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NC sweet potato supply continues record-setting expansion

With Thanksgiving just around the corner, sweet potatoes are rounding out another strong year for North Carolina growers, as high demand and increased acreage helped offset poor weather in some parts of the state.

“We had some pretty adverse growing conditions,” notes Sam Parker of Gulfstream Produce, a grower/supplier with farms in Lake Park, GA, and Wendell, NC. According to Parker, his growing region in North Carolina was hit hardest. First, extreme heat delayed plantings. That heat then led to a season-long drought, which did not end cease until harvest. At that point, the entire state was hit by an excess of moisture.

Parker says that Gulfstream yields, while affected by the weather, have resulted in strong product. “Despite the adverse growing conditions, crop quality remains excellent.”

84, 000 acres planted state-wide in 2015
Even with the high heat hitting some farmers, and high moisture at harvest affecting the whole state, record-setting acreage made up for the inclement conditions. “Despite all that, there were enough acres planted that supply was abundant.” After setting a North Carolina record in 2014 at 72, 000 acres, the state’s growers beat their own mark this year, with 84, 000 acres of sweet potato planted for the 2015 season.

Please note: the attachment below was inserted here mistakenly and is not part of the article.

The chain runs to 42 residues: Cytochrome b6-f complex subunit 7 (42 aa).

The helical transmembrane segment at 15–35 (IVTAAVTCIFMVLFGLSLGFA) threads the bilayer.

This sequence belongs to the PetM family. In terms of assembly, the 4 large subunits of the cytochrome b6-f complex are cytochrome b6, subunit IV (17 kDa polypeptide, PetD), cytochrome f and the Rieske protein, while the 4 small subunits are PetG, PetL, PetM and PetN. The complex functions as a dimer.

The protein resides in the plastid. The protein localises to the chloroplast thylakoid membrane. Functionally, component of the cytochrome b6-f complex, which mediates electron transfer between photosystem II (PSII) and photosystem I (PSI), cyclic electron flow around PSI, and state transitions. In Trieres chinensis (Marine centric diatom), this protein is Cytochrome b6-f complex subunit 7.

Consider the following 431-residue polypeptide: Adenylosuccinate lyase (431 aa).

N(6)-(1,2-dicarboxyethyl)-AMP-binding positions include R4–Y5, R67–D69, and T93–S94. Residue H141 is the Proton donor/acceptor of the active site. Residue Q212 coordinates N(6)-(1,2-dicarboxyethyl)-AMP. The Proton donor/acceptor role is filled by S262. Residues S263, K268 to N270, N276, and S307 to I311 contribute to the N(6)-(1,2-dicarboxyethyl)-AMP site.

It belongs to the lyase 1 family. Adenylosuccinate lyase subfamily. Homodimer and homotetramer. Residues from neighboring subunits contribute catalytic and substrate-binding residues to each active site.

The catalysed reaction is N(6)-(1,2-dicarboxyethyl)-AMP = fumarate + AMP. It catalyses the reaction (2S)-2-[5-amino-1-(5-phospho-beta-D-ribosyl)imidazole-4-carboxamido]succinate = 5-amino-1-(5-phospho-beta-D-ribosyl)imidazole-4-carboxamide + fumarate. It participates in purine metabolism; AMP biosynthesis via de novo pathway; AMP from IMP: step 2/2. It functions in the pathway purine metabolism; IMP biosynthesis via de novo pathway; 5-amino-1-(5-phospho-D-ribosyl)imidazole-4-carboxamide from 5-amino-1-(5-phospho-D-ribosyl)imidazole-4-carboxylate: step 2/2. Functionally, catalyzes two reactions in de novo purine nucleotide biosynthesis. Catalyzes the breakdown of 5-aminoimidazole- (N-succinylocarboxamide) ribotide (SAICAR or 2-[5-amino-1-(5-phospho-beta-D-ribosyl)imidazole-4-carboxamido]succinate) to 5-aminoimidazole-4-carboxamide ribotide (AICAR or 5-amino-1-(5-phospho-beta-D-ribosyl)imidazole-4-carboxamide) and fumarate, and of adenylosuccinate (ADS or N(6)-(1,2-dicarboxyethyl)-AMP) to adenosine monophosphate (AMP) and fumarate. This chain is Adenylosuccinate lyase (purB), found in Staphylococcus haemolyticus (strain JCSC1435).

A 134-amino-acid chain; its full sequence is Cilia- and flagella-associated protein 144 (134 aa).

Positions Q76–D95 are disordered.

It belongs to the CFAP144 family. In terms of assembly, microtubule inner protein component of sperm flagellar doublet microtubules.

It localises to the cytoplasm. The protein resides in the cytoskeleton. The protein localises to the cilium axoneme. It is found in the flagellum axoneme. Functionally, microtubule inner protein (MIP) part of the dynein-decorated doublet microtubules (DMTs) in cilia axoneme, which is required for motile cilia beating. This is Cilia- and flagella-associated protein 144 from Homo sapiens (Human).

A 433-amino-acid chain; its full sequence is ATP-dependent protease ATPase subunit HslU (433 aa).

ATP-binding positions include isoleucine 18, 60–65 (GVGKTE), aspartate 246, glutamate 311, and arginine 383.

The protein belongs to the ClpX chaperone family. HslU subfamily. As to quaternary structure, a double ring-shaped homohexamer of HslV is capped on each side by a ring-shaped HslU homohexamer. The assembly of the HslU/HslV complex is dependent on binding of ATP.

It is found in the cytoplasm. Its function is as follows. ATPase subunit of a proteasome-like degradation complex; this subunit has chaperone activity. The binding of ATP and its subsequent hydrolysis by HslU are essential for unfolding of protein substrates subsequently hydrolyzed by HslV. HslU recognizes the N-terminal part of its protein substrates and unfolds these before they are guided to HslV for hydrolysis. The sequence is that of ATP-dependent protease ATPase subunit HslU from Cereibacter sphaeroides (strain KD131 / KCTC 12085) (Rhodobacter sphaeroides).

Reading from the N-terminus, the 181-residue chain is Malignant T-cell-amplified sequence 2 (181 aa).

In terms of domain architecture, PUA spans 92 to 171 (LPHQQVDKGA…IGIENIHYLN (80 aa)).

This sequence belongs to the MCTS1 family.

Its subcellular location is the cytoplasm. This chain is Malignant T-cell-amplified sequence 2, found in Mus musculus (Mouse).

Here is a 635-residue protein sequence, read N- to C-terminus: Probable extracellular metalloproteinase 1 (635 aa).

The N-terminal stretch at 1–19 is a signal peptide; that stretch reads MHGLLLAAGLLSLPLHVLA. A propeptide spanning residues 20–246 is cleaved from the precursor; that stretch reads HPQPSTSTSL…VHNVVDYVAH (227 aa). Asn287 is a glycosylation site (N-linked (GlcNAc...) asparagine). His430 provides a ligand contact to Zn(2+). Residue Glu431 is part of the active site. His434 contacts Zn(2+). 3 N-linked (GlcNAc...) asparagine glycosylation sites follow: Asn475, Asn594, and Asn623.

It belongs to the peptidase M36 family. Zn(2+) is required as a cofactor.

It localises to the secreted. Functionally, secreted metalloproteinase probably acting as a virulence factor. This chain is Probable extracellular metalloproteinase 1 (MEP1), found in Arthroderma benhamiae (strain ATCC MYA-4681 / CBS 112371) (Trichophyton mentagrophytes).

Parker estimates that in the last five years, demand for North Carolinian sweet potato crop has roughly tripled. Gulfstream and its competitors have planted more and more acres each year as they try to keep pace, and have expanded other aspects of their operations as well. This year, Gulfstream has expanded their storage capacity and are rolling out a new packing line in December.

November market stable

Parker says that increased domestic demand, driven largely by retailer efforts, and an expanding export market have driven the region’s growth. “Retailers have been pushing [sweet potato] as a year-round commodity. They’ve really been doing a great job.” Parker adds that there has been a push from the processing side as well, with an expanding market on products like sweet potato fries and sweet potato-based pet foods.

As for November prices, they’re down slightly compared to this time last year, with prices on 40 lb. units $2.00 lower. For his part, Parker attributes the dip to supply issues in fall of 2014, saying that this year’s market is roughly where it should be. With 40 lb. boxes of his product now selling for $16.00, Parker says he’s comfortable with how the market’s positioned.

“The market’s stable,” he says.

For more information:
Sam Parker
Gulfstream Produce
Tel: +1 919-217-2870

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